Another approach to consider in a research unit is the integration of a reflection component of the project.  To understand their self-efficacy, teens have to figure out where they are, where they're going, and where they want to be.  Collins (1982) found that “self efficacy predicts motivation and achievement across levels of student ability” (as cited in Schunk 220). Thus, how the student judges his or her ability directly correlates to the success of the outcome and the depth of learning.

Additionally, tapping into the students’ perceptions of self-efficacy as it pertains to their projects would help them see that they are, indeed, making progress as Schunk (1991) advocates: “Motivation is enhanced when students perceive they are making progress in learning (p. 209). Identifying the more difficult performance tasks and providing a booster shot of motivation/self-efficacy right before those tasks may help offset potential issues with laziness, apathy, or dwindling self-efficacy.

Addressing failure, what I call the “elephant in the room”, connects to all of these topics of effort, motivation, and self-efficacy. Failure has a bad reputation in the classroom, and dispelling it as such may actually contribute to effort. Kapur and Bielaczyc (2012) found that under different conditions a teaching method that involves invention and productive failure is more effective than direct instruction. The method requires students to struggle to figure out how to solve novel problems before they are given the solution. In their abstract, they note:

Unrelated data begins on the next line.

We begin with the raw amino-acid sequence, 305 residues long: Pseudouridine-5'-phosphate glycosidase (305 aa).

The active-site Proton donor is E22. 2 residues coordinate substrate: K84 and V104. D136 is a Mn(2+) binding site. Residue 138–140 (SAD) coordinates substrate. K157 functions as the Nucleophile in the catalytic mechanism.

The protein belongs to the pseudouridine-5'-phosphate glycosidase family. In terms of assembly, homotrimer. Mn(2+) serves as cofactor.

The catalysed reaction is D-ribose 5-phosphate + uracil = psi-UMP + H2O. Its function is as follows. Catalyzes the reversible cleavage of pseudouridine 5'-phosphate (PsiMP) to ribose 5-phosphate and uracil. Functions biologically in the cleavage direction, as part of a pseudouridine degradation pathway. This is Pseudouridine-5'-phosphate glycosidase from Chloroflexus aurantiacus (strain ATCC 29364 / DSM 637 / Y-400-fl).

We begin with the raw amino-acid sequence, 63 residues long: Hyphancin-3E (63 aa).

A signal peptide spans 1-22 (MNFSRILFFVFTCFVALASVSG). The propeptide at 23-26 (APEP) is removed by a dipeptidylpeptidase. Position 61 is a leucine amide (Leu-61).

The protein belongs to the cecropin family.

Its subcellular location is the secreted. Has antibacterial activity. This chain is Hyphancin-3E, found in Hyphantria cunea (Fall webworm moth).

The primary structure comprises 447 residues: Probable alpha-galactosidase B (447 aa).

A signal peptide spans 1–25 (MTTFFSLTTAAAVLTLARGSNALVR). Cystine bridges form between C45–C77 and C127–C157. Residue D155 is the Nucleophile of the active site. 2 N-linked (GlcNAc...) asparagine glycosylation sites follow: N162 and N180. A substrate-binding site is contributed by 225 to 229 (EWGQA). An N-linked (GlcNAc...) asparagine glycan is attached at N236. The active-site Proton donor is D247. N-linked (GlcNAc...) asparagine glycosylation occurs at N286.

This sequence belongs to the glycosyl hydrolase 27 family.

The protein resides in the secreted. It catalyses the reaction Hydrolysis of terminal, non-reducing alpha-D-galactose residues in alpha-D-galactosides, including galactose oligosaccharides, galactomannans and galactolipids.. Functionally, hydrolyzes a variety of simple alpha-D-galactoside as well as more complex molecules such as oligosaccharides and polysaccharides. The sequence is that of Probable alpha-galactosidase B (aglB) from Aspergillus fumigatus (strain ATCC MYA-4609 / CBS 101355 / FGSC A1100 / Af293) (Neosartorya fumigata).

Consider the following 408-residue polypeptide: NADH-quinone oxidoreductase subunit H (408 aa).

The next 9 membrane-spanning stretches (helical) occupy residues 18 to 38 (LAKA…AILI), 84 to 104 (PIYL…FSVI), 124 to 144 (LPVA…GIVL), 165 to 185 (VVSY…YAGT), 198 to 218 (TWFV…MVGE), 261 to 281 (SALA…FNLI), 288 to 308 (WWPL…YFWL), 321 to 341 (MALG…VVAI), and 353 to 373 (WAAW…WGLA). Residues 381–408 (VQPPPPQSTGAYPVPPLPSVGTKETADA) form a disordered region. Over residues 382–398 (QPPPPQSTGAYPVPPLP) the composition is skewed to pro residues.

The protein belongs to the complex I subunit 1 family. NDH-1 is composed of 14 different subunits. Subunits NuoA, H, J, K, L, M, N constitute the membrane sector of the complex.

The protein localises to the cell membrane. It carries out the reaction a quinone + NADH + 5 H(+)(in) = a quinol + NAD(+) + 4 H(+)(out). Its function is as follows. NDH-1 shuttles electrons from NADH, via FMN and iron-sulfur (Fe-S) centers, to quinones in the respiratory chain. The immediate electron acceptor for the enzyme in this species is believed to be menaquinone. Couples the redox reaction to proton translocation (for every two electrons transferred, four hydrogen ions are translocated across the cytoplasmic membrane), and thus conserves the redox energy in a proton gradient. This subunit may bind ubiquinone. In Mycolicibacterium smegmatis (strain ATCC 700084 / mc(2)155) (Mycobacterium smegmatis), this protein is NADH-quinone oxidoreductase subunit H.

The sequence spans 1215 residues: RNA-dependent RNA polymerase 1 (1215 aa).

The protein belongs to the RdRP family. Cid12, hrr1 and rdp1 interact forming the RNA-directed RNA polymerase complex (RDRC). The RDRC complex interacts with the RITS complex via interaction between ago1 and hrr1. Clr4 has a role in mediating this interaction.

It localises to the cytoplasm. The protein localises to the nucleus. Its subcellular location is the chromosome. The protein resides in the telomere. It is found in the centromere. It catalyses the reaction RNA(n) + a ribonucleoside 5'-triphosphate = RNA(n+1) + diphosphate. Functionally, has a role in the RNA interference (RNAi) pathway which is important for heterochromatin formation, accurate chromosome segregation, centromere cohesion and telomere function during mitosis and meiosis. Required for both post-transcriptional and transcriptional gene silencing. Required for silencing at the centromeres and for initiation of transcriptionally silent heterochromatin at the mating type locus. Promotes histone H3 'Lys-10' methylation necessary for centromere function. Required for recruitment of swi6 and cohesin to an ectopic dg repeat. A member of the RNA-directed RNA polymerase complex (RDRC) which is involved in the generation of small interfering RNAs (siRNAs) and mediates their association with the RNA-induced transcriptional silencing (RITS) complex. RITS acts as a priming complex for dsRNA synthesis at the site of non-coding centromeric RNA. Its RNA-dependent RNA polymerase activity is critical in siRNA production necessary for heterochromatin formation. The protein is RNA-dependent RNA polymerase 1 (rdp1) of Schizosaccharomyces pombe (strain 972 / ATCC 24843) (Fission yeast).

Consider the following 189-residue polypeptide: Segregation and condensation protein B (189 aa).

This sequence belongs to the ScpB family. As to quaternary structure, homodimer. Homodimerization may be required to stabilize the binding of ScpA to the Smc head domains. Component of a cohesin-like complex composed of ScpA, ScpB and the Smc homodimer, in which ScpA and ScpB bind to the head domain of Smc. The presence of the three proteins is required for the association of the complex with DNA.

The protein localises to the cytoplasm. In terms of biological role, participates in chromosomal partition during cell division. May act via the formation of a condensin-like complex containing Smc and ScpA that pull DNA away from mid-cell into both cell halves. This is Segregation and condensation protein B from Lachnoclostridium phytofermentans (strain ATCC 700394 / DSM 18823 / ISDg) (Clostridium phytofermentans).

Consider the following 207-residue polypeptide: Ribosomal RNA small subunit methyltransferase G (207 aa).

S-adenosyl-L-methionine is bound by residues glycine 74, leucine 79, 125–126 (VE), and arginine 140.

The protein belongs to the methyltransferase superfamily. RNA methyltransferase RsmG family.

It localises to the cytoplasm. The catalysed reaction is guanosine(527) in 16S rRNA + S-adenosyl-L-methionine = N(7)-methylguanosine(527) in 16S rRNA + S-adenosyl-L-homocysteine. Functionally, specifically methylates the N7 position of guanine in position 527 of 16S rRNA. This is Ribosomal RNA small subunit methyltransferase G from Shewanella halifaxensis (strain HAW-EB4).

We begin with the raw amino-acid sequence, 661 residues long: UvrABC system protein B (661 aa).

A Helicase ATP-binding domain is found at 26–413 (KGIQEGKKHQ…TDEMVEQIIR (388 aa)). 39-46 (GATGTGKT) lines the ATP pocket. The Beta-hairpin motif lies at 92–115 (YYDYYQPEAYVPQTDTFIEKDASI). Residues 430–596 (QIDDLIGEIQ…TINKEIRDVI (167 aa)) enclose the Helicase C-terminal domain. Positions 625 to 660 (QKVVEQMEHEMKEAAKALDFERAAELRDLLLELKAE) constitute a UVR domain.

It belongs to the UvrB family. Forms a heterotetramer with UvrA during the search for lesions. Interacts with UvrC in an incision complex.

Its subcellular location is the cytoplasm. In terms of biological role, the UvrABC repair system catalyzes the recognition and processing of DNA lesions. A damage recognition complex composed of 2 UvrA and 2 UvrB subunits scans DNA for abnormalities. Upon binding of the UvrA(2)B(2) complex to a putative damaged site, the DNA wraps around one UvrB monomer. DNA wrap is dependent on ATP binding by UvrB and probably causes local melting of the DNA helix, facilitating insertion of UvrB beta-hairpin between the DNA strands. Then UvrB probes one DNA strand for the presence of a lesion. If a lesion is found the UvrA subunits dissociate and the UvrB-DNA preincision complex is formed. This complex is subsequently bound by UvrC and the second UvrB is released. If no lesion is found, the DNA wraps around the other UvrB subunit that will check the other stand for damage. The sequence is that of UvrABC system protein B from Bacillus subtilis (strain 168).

Despite seemingly failing in their problem-solving efforts, [productive failure] students significantly outperformed [direct instruction] students on the well-structured and complex problems on the posttest. They also demonstrated greater representation flexibility in solving average speed problems involving graphical representations, a representation that was not targeted during instruction. (Kapur & Bielaczyc, 2012)

How to deal with failure or the usefulness of failure, as a discussion, as opposed to the value of effort, may engage adolescent learners more authentically. It is a life skill and, most likely, would work best right after a student reflection on initial self-efficacy and before moving into research.

Although reward for effort and recognition of effort are effective strategies, in general, I do find that with teenagers, the act of doing so is not unlike walking on a tightrope. Things may go well at first, then, the wobbling starts. What then? The weakness to the strategy is found in what it doesn’t do: help students embrace intrinsic motivation. In his powerful TED talk, The Puzzle of Motivation, Dan Pink links motivation for performance to an economic model, but his findings can easily relate to students and speak to the weakness of the strategy.